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Last Updated: Sunday, 16 April 2006, 23:13 GMT 00:13 UK
Ginger 'may fight ovarian cancer'
Ginger
Ginger is well known for its health benefits
Ginger may help to fight ovarian cancer, US scientists believe.

University of Michigan researchers announced at the American Association of Cancer Research that tests show ginger kills cancer cells.

The study also found that the spice had the added benefit of stopping the cells from becoming resistant to treatment.

But UK cancer experts said that, while ginger may in the future form a basis of a new drug, more research was needed to corroborate the findings.

Ginger is already known to ease nausea and control inflammation, but the findings by the US team offer cancer patients new hope.

This study doesn't mean that people should dash down to the supermarket and stockpile ginger
Henry Scowcroft

Researchers used ginger powder, similar to that sold in shops, which they dissolved in a solution and applied to ovarian cancer cells.

They found it caused the cells to die in all the tests done.

But it was the way in which the cells died which offered even more hope. The tests demonstrated two types of death - apoptosis, which is essentially cell suicide, and autophagy, a kind of self-digestion.

Report author Rebecca Liu said: "Most ovarian cancer patients develop recurrent disease that eventually becomes resistant to standard chemotherapy, which is associated with apoptosis.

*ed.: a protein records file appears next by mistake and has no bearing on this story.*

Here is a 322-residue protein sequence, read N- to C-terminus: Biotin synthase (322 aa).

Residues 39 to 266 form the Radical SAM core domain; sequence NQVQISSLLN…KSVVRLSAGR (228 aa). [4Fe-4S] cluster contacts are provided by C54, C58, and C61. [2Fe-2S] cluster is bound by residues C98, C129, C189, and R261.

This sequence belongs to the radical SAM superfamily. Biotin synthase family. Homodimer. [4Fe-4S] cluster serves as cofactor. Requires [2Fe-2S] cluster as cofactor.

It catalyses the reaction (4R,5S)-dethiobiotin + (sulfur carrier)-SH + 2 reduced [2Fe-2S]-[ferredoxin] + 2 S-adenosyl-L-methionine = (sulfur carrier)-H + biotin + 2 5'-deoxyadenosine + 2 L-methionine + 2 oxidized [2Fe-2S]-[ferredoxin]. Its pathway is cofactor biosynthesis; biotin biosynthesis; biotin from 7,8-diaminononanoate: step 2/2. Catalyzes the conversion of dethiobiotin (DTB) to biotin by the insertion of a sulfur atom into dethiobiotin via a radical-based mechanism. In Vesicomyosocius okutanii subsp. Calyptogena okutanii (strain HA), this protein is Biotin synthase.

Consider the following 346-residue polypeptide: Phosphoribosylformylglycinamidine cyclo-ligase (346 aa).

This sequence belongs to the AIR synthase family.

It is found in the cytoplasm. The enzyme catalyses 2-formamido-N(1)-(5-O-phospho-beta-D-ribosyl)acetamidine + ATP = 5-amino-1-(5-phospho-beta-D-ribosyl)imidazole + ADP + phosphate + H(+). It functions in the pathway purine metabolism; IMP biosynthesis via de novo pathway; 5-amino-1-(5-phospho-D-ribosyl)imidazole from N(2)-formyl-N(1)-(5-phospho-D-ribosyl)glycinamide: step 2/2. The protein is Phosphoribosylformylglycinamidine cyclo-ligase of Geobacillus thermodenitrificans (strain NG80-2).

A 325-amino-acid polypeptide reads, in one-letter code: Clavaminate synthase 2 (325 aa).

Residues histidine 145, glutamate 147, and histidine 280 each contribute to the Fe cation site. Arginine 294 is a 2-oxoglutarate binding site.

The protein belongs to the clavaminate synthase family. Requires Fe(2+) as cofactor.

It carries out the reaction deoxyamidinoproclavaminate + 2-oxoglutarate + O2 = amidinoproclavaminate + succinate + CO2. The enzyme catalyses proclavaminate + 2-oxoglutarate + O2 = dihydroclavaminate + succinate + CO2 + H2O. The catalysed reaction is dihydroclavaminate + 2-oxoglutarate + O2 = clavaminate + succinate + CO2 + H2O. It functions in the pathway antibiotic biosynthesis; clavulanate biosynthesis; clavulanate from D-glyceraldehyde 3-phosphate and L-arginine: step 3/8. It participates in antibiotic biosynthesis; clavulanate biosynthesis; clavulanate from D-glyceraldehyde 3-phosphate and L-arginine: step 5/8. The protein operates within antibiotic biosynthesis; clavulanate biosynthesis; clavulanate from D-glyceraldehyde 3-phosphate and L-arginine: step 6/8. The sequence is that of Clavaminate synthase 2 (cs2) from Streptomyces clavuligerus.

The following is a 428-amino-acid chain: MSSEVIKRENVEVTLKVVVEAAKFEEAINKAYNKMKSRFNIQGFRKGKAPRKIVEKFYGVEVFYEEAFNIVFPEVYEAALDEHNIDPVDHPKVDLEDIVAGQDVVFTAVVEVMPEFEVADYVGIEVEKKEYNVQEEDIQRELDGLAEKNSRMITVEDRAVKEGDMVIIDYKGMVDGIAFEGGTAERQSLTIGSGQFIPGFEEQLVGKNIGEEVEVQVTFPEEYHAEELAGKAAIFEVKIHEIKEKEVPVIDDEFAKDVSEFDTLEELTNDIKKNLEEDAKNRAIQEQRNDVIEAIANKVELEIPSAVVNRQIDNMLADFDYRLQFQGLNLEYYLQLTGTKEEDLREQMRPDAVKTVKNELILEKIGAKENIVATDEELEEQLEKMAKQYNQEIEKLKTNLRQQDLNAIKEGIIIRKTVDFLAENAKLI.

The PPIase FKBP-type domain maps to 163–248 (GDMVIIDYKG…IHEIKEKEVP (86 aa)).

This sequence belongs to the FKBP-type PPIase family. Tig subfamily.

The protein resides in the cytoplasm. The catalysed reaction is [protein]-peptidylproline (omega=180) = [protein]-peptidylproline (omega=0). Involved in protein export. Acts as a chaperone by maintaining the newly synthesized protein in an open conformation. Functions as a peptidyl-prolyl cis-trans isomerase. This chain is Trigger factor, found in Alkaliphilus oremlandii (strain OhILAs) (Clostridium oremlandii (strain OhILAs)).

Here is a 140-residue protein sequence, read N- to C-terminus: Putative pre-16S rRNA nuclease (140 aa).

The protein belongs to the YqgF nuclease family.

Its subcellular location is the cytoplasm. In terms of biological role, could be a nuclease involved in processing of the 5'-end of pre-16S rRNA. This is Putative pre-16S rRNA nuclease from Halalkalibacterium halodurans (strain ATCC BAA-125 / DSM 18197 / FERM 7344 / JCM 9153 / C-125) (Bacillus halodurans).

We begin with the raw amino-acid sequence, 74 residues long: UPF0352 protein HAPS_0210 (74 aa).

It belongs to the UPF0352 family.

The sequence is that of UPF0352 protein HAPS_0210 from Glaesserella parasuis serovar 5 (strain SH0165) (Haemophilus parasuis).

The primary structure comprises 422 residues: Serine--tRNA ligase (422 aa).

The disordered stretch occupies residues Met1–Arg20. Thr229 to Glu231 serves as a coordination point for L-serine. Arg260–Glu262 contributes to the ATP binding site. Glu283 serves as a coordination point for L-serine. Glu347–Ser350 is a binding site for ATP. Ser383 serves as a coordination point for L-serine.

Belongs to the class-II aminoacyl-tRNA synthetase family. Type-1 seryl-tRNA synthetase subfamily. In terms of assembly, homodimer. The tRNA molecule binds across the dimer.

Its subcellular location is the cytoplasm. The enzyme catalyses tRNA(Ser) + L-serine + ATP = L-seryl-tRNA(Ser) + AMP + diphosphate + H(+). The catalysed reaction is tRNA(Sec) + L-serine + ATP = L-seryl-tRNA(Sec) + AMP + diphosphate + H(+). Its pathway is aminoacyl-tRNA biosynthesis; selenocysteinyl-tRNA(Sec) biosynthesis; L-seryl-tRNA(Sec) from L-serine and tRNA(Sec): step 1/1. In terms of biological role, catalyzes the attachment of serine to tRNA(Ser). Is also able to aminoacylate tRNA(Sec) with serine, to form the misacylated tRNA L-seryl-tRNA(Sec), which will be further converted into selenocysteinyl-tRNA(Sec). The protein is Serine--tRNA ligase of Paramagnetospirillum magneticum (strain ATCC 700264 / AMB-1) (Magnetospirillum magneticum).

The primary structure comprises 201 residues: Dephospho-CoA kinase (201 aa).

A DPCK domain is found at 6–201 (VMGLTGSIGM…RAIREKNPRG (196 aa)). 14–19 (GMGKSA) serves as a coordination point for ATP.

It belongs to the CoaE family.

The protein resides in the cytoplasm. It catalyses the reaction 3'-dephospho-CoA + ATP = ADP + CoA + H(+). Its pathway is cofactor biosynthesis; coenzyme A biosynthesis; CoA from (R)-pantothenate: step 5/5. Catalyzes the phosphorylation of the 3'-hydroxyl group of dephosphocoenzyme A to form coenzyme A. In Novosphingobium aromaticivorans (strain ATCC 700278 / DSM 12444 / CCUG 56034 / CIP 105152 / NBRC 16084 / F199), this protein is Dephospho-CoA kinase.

"If ginger can cause autophagic cell death in addition to apoptosis, it may circumvent resistance to conventional chemotherapy."

The researchers warned the results were very preliminary and they plan to test whether they can obtain similar results in animal studies.

Side-effects

But they added the appeal of ginger was that it would have virtually no side-effects and would be easy to administer as a capsule.

Henry Scowcroft, science information officer for Cancer Research UK, said previous research had shown that ginger extract can stop cancer cell growing so it was possible that ginger could form the basis of a new drug.

But more work was needed before firm conclusions could be drawn, he added.

"This study doesn't mean that people should dash down to the supermarket and stockpile ginger.

"We still don't know whether ginger, in any form, can prevent or treat cancers in animals or people."


SEE ALSO:
Study to reveal power of ginger
23 Jun 04 |  Berkshire
Ginger eases arthritis pain
20 Nov 01 |  Health


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